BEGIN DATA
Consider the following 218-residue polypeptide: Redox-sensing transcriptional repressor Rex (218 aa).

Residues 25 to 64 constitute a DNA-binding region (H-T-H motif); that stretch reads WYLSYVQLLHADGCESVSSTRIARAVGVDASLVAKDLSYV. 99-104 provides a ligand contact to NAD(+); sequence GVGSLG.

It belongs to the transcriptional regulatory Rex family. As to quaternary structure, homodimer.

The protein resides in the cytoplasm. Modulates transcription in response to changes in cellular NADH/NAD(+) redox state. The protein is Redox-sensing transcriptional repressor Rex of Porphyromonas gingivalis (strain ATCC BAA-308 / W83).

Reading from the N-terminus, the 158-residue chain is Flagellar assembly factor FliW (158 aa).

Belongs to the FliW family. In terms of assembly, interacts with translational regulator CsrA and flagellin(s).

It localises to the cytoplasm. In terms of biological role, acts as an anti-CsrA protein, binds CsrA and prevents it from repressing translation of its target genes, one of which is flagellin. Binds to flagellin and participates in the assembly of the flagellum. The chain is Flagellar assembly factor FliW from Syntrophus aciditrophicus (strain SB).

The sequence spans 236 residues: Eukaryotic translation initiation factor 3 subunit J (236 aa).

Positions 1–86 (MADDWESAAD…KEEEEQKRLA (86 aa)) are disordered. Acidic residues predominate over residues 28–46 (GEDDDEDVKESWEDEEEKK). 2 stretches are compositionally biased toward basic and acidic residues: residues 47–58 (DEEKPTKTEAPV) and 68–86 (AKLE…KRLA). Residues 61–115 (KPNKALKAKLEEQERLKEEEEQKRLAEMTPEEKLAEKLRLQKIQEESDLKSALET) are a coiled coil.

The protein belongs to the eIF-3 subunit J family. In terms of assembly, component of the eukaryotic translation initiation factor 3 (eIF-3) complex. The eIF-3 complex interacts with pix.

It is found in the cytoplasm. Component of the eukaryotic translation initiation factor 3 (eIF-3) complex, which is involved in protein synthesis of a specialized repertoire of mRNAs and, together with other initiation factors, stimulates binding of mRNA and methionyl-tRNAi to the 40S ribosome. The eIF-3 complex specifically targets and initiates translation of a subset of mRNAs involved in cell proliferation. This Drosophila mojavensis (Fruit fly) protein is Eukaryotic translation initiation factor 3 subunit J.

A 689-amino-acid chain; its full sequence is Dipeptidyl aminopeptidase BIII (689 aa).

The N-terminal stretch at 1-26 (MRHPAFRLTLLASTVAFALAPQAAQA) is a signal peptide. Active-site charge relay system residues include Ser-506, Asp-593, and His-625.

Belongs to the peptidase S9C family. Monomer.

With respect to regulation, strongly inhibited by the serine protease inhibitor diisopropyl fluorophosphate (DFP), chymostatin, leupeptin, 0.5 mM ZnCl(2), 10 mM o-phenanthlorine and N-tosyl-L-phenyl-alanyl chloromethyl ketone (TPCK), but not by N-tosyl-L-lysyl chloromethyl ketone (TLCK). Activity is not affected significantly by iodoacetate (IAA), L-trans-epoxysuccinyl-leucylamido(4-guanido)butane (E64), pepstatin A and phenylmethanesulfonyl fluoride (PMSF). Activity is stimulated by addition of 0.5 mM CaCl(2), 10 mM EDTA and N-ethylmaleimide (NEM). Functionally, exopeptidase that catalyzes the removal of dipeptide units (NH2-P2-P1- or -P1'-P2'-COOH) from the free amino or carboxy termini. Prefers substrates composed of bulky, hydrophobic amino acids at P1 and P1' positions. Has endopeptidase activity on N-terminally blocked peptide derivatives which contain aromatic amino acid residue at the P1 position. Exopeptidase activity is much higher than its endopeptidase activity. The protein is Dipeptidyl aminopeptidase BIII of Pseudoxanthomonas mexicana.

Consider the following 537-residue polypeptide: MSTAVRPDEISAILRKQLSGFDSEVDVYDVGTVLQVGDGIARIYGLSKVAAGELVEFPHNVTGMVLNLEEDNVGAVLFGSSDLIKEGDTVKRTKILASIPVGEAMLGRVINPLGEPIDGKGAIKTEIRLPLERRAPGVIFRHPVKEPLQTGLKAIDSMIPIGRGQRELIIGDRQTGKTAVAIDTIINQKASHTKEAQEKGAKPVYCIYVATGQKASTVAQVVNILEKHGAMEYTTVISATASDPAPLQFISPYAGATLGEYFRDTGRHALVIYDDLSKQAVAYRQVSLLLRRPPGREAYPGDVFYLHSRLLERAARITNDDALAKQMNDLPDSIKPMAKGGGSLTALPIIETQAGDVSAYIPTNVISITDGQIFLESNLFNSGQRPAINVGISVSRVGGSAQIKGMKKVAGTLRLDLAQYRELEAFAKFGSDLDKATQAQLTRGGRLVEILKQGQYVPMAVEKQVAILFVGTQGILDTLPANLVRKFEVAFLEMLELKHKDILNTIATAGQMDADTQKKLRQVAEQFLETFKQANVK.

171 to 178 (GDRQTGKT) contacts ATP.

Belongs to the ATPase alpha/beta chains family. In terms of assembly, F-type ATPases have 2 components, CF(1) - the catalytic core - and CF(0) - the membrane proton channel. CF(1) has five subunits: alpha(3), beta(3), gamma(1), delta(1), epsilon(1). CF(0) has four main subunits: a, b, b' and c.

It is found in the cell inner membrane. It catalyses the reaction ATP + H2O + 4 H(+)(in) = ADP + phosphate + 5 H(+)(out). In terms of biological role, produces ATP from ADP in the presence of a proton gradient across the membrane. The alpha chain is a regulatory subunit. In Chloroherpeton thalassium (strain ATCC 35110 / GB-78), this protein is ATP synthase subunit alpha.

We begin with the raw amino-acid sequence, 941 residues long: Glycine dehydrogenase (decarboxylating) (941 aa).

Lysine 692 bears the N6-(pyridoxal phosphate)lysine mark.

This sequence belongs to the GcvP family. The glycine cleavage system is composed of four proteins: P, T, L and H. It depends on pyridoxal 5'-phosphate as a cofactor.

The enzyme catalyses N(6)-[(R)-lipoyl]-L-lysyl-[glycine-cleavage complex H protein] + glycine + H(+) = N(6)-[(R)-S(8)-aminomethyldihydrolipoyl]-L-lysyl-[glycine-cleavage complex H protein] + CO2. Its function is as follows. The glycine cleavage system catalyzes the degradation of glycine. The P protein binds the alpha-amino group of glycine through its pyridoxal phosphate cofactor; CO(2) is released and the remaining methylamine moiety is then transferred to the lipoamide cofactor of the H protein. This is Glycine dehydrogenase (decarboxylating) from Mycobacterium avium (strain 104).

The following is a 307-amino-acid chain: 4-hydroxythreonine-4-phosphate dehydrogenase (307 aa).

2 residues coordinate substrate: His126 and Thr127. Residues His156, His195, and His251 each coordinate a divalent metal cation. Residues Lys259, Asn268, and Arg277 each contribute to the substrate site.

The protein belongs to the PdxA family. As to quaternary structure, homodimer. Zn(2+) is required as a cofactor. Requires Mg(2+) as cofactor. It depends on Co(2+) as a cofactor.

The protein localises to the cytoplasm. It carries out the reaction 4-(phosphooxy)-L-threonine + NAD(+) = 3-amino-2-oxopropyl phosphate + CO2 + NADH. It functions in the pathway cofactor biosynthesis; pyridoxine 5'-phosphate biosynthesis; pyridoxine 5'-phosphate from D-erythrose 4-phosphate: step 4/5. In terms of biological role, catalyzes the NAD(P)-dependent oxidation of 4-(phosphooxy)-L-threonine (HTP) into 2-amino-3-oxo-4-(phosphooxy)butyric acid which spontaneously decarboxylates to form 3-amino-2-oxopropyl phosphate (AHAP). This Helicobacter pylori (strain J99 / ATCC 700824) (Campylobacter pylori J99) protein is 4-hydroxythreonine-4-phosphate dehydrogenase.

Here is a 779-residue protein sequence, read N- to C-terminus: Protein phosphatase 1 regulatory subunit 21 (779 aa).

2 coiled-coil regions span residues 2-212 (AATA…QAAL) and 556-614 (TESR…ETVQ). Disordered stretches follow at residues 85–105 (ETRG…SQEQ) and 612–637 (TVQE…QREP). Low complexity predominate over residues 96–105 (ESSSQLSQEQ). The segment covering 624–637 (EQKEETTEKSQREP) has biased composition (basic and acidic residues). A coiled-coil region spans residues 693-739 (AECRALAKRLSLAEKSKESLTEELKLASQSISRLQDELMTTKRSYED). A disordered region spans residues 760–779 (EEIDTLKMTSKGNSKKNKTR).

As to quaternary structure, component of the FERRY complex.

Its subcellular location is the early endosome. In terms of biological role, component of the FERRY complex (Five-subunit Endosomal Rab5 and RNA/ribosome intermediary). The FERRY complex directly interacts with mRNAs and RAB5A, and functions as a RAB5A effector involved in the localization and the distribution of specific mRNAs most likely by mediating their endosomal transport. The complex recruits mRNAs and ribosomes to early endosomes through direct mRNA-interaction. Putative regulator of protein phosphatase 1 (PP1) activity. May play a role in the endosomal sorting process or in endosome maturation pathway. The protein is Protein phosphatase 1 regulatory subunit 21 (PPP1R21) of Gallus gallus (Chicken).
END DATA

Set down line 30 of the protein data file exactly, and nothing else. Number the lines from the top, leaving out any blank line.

As to quaternary structure, component of the FERRY complex.